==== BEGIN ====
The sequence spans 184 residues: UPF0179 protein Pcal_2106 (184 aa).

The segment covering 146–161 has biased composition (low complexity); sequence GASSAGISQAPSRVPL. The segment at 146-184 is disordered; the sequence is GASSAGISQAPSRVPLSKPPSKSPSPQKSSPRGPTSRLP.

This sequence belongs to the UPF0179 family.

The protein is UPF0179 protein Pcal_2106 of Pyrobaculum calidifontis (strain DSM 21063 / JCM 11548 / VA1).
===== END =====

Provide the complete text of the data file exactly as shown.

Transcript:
The sequence spans 184 residues: UPF0179 protein Pcal_2106 (184 aa).

The segment covering 146–161 has biased composition (low complexity); sequence GASSAGISQAPSRVPL. The segment at 146-184 is disordered; the sequence is GASSAGISQAPSRVPLSKPPSKSPSPQKSSPRGPTSRLP.

This sequence belongs to the UPF0179 family.

The protein is UPF0179 protein Pcal_2106 of Pyrobaculum calidifontis (strain DSM 21063 / JCM 11548 / VA1).